The Securities and Exchange Commission has filed charges against hedge fund manager Walter A. Morales and his Baton Rouge-based firm Commonwealth Advisors with allegedly defrauding investors by concealing the millions of dollars in losses sustained from investments linked to residential mortgage-backed securities during the economic crisis. The SEC wants a jury trial and it is seeking permanent enjoinment, penalties, disgorgement, and prejudgment interest.
According to the Commission’s RMBS lawsuit, Morales and his financial firm caused the hedge funds that they oversaw to purchase Collybus, which were the most risky and lowest tranches of a collateralized debt obligation. They then sold MBS into the CDO at prices they had received four months prior while being fully aware that during this time the RMBS market had declined. As the CDO investments continued to not do well, Morales allegedly told firm employees to engage in cross-trades by conducting manipulative trades with the hedge funds they advised so that a $32 million loss sustained by one of the funds in the Collybus investment could be hidden. Morales and his firm then allegedly lied to investors, which included individuals and pension funds, about the worth and quantity of the mortgage-backed assets in the funds and created bogus internal documents so that their false valuations could be justified.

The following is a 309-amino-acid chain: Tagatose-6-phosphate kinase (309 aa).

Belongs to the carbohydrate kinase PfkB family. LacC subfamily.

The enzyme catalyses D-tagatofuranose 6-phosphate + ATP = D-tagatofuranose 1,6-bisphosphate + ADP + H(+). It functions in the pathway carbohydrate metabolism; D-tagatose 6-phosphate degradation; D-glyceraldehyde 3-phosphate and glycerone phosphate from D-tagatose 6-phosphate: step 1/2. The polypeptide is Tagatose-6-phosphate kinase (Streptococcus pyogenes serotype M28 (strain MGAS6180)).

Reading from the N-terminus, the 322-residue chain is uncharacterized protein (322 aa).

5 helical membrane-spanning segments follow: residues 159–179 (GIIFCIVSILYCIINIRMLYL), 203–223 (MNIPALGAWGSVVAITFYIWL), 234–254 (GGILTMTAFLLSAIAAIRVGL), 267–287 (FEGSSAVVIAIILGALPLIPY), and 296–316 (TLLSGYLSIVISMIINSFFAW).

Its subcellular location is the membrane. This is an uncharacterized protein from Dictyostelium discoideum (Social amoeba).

Also, even though Morales and Commonwealth likely knew that the losses would continue for some time, the SEC contends that the two of them conducted over 150 cross-trades between two hedge funds they provided advice to and another one of their hedge funds at prices under Commonwealth’s valuation for those securities in June 2008. After the trades were made, Morales is said to have instructed an employee to designate the securities as having fair market value, creating a $19 million gain for the acquiring hedge fund that was fraudulent and at cost to the funds that were sold. The cross-trades were conducted even though Morales had represented that it would not make such trades.
The SEC also claims Morales deceived a prime brokers by representing the transactions as legitimate and at current market prices, as well as its largest investor by misrepresenting the latter’s exposure to the CDO. Although he had promised that the investor’s exposure to Collybus would be limited, by the middle of 2008 its exposure was almost double. Morales also allegedly made up false minutes after the investor found out that Commonwealth was not going along with its valuation procedures that it had stated.
Read the SEC Complaint (PDF)
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If you suffered RMBS losses and you believe it was because your financial representative mishandled your account, please contact our securities fraud law firm to request a free case evaluation.